photography by Andrea Zucker
A Steinway grand piano is the dramatic focal point of the Evans' living room.
Marsha McKee Evans freely admits she has a one-track mind when it comes to talking about music — and, more specifically, about the Memphis Chamber Music Society. She is the artistic director of this esteemed group, which is now well into its 24th season. “Many other organizations [in town] import world-famous artists,” Evans explains, “but the Memphis Chamber Music Society spotlights gifted local artists who could one day be world-famous and gives them the opportunity to perform.”
As the name implies, “chamber music” is classical music performed in an intimate setting with a small group of musicians and instruments. Evans says holding monthly Sunday afternoon concerts in a variety of different lovely Memphis homes adds greatly to the intimacy and excitement of the Society’s events. In this warm and inviting atmosphere, guests have the unique cultural experience of informally mixing and mingling with the performing artists and fellow chamber music enthusiasts. Longstanding caterers Willena Highsmith, John Wigley, and their staff, and veteran bartender Lafayette Draper, working with his family members, have also helped make every chamber concert a lovely way to spend Sunday afternoons.
Marsha feels greatly indebted to the many gracious hosts who make their homes available for these events, suggesting that in return “when the music starts, it makes the house smile.” For the record, the Society does the heavy lifting, literally, by bringing in the instruments, as well as setting up folding chairs and providing wine and other refreshments for concert guests.
Evans has played the piano since she was a child, modestly suggesting she may have inherited some abilities from her maternal grandmother, Elizabeth Marshall, who could play the harmonica, guitar, piano, and violin. In her own long musical career, Evans was a pianist with the Memphis Symphony Orchestra for 25 years and also taught at Rhodes College. When she and two colleagues founded the Rhodes Piano Trio, they needed a place to perform before their debut concert. Evans’ friend and fellow teacher, JoRee King, contacted William R. Eubanks, famed Memphis interior designer and music lover, who stepped into the breach. He hosted a concert in Carrier Hall, his home at the time, and invited 60 guests for a musical soiree and dinner.
Shortly thereafter, friends began asking, “When are you going to do this again?” Evans decided, then and there, “We can do something with this,” and so the Memphis Chamber Music Society was born. It should be noted that Eubanks now bears the title of founding president emeritus of the group; he and his close friend, Dr. John Ferguson, have generously continued their strong support of this organization by hosting 21 concerts.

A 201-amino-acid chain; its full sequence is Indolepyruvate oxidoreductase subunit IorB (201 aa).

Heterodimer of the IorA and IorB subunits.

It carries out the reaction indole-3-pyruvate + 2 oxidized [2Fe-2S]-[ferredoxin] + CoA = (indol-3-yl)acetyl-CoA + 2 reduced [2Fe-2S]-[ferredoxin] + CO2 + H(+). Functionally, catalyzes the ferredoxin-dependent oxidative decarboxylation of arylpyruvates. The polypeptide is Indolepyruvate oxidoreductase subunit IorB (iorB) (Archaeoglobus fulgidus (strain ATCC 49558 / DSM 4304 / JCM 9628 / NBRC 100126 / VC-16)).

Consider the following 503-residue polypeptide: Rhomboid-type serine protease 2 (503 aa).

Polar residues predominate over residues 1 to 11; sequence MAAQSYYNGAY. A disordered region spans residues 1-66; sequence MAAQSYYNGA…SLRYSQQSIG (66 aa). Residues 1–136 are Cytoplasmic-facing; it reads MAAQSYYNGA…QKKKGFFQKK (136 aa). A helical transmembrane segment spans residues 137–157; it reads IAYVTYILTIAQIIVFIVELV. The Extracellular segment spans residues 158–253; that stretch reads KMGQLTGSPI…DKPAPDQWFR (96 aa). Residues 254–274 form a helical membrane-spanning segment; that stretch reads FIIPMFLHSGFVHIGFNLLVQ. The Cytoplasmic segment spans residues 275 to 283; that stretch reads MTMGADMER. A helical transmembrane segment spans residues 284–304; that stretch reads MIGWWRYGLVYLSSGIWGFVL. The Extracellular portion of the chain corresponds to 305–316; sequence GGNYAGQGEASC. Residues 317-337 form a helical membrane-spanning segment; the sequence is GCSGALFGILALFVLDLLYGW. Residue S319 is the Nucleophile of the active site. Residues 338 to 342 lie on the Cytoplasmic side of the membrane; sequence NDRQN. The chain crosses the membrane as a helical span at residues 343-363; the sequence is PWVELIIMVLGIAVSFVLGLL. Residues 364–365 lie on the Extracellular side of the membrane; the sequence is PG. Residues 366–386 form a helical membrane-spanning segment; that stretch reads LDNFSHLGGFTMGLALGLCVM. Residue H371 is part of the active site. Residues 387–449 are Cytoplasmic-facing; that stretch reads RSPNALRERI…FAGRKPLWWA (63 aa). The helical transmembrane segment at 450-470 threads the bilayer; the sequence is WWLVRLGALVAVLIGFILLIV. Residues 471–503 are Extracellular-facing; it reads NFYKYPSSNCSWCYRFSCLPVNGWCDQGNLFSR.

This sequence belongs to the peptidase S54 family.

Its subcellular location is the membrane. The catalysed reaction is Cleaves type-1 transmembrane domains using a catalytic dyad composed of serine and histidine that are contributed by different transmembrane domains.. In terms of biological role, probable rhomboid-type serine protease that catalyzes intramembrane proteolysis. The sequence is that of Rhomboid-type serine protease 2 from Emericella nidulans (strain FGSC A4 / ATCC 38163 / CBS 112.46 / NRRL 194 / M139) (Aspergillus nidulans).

For his part, the Society’s current president, Dr. Benton Wheeler, has hospitably hosted at least nine concerts in his stately home, Beverly Hall. Others have helped behind the scenes in so many different ways. Evans’ friend, True Redd, designed the group’s stationery and logo and has handled printing its brochures and programs through the years, while treasurer Kathy Olsen is a whiz with the finances.
Not long ago, I had the opportunity to attend a rehearsal for a program of Brahms sonatas at Evans’ Cordova home with Victor Santiago Asuncion playing piano and Soh-Hyun Park Altino as violinist. Both artists are faculty members at the University of Memphis’ Rudi E. Scheidt School of Music. In the course of the evening, we were privileged to chat with the musicians and their students and friends, as well as a distinguished guest, Michael Gilbert, music director of the Eroica Ensemble. I was so taken with the beautiful décor and setting of the Evans home that I asked if I could return with our photographer to take pictures.
Upon my second visit, Evans told me her family moved from East Memphis to Cordova 20 years ago. John Millard had designed the contemporary-style house, with part of its glory being that one “can walk in the front door and look straight through to the gorgeous woodland scene beyond.” Evans laughingly confides that “as a musician, when I first came in, I did an acoustic check by clapping my hands and listening to hear a reverberation.” The house obviously passed the test, and it seemed only natural that she would turn to her good friend and fellow Memphis Chamber Music Society supporter, Bill Eubanks, to help with the décor.
Eubanks added mantels, moldings, and beams, all the while working with the Evans family’s antique furniture, oriental rugs, artworks, and porcelain pieces. The result is a magnificent, high-ceilinged showplace that has the warmth and coziness of a country getaway.
When asked in particular about the striking beams in the living room, Evans says, “Oh, they aren’t old, we just ‘distressed’ them by beating them with a hatchet,” giving whole new meaning to the term ‘hatchet job’! Not surprisingly, the house boasts two grand pianos. The one in the music room once belonged to Evans’ grandmother, while the other in the living room was a thirtieth wedding anniversary gift from her husband, John, and is signed by Henry Steinway.
Music-themed décor and memorabilia fill the house — from wallpaper printed with mandolins to framed letters from Clara Schumann and Edvard Grieg. The latter letter was given to her by good friend and fellow Memphian Suzy Mallory, whose father, Robert Hastings, once headed the Los Angeles Civic Light Opera Board.
As we leave, I am told the kudu, an African antelope whose head is mounted on the wall in the entry, was shot in Zimbabwe with a longbow by John Evans, an avid sportsman. Marsha says the surrounding woods were teeming with deer, although she is quick to add, “John doesn’t shoot our neighbors”!